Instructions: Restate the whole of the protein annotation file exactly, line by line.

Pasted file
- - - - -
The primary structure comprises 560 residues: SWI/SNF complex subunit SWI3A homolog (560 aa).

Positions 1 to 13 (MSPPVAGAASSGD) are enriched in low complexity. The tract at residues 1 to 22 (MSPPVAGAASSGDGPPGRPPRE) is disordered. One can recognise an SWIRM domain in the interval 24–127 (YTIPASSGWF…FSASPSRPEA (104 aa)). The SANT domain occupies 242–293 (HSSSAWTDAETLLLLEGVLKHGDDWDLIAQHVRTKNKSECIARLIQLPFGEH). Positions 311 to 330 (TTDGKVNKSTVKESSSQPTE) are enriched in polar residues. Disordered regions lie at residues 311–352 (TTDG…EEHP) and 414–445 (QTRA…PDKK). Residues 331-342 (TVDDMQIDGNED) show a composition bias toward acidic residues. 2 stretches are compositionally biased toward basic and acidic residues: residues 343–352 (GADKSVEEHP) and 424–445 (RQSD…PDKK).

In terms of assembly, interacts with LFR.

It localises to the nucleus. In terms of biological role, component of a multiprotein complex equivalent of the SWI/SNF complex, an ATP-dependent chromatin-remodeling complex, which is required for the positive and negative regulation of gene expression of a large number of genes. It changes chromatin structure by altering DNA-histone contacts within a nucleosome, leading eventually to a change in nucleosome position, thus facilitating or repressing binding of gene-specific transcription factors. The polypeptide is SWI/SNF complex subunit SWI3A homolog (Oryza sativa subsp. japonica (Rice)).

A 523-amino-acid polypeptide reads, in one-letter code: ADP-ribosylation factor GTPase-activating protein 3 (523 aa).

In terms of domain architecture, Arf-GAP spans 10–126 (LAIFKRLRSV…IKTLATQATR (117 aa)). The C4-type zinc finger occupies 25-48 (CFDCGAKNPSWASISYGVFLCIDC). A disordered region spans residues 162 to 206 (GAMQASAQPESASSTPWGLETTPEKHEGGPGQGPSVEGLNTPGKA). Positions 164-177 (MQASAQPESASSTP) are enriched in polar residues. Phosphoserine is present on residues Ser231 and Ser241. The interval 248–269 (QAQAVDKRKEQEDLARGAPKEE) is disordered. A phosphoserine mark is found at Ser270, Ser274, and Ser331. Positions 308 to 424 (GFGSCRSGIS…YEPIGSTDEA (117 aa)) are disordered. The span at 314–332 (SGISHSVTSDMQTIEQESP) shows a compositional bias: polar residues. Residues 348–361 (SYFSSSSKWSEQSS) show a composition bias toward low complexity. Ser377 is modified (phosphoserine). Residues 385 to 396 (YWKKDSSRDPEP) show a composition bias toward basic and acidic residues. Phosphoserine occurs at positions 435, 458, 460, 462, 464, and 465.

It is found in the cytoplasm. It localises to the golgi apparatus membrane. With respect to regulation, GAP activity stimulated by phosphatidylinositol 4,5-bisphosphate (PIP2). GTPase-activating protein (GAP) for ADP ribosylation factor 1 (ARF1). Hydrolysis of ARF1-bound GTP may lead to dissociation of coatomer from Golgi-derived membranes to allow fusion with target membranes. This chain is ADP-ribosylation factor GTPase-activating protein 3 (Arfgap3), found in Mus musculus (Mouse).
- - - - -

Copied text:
The primary structure comprises 560 residues: SWI/SNF complex subunit SWI3A homolog (560 aa).

Positions 1 to 13 (MSPPVAGAASSGD) are enriched in low complexity. The tract at residues 1 to 22 (MSPPVAGAASSGDGPPGRPPRE) is disordered. One can recognise an SWIRM domain in the interval 24–127 (YTIPASSGWF…FSASPSRPEA (104 aa)). The SANT domain occupies 242–293 (HSSSAWTDAETLLLLEGVLKHGDDWDLIAQHVRTKNKSECIARLIQLPFGEH). Positions 311 to 330 (TTDGKVNKSTVKESSSQPTE) are enriched in polar residues. Disordered regions lie at residues 311–352 (TTDG…EEHP) and 414–445 (QTRA…PDKK). Residues 331-342 (TVDDMQIDGNED) show a composition bias toward acidic residues. 2 stretches are compositionally biased toward basic and acidic residues: residues 343–352 (GADKSVEEHP) and 424–445 (RQSD…PDKK).

In terms of assembly, interacts with LFR.

It localises to the nucleus. In terms of biological role, component of a multiprotein complex equivalent of the SWI/SNF complex, an ATP-dependent chromatin-remodeling complex, which is required for the positive and negative regulation of gene expression of a large number of genes. It changes chromatin structure by altering DNA-histone contacts within a nucleosome, leading eventually to a change in nucleosome position, thus facilitating or repressing binding of gene-specific transcription factors. The polypeptide is SWI/SNF complex subunit SWI3A homolog (Oryza sativa subsp. japonica (Rice)).

A 523-amino-acid polypeptide reads, in one-letter code: ADP-ribosylation factor GTPase-activating protein 3 (523 aa).

In terms of domain architecture, Arf-GAP spans 10–126 (LAIFKRLRSV…IKTLATQATR (117 aa)). The C4-type zinc finger occupies 25-48 (CFDCGAKNPSWASISYGVFLCIDC). A disordered region spans residues 162 to 206 (GAMQASAQPESASSTPWGLETTPEKHEGGPGQGPSVEGLNTPGKA). Positions 164-177 (MQASAQPESASSTP) are enriched in polar residues. Phosphoserine is present on residues Ser231 and Ser241. The interval 248–269 (QAQAVDKRKEQEDLARGAPKEE) is disordered. A phosphoserine mark is found at Ser270, Ser274, and Ser331. Positions 308 to 424 (GFGSCRSGIS…YEPIGSTDEA (117 aa)) are disordered. The span at 314–332 (SGISHSVTSDMQTIEQESP) shows a compositional bias: polar residues. Residues 348–361 (SYFSSSSKWSEQSS) show a composition bias toward low complexity. Ser377 is modified (phosphoserine). Residues 385 to 396 (YWKKDSSRDPEP) show a composition bias toward basic and acidic residues. Phosphoserine occurs at positions 435, 458, 460, 462, 464, and 465.

It is found in the cytoplasm. It localises to the golgi apparatus membrane. With respect to regulation, GAP activity stimulated by phosphatidylinositol 4,5-bisphosphate (PIP2). GTPase-activating protein (GAP) for ADP ribosylation factor 1 (ARF1). Hydrolysis of ARF1-bound GTP may lead to dissociation of coatomer from Golgi-derived membranes to allow fusion with target membranes. This chain is ADP-ribosylation factor GTPase-activating protein 3 (Arfgap3), found in Mus musculus (Mouse).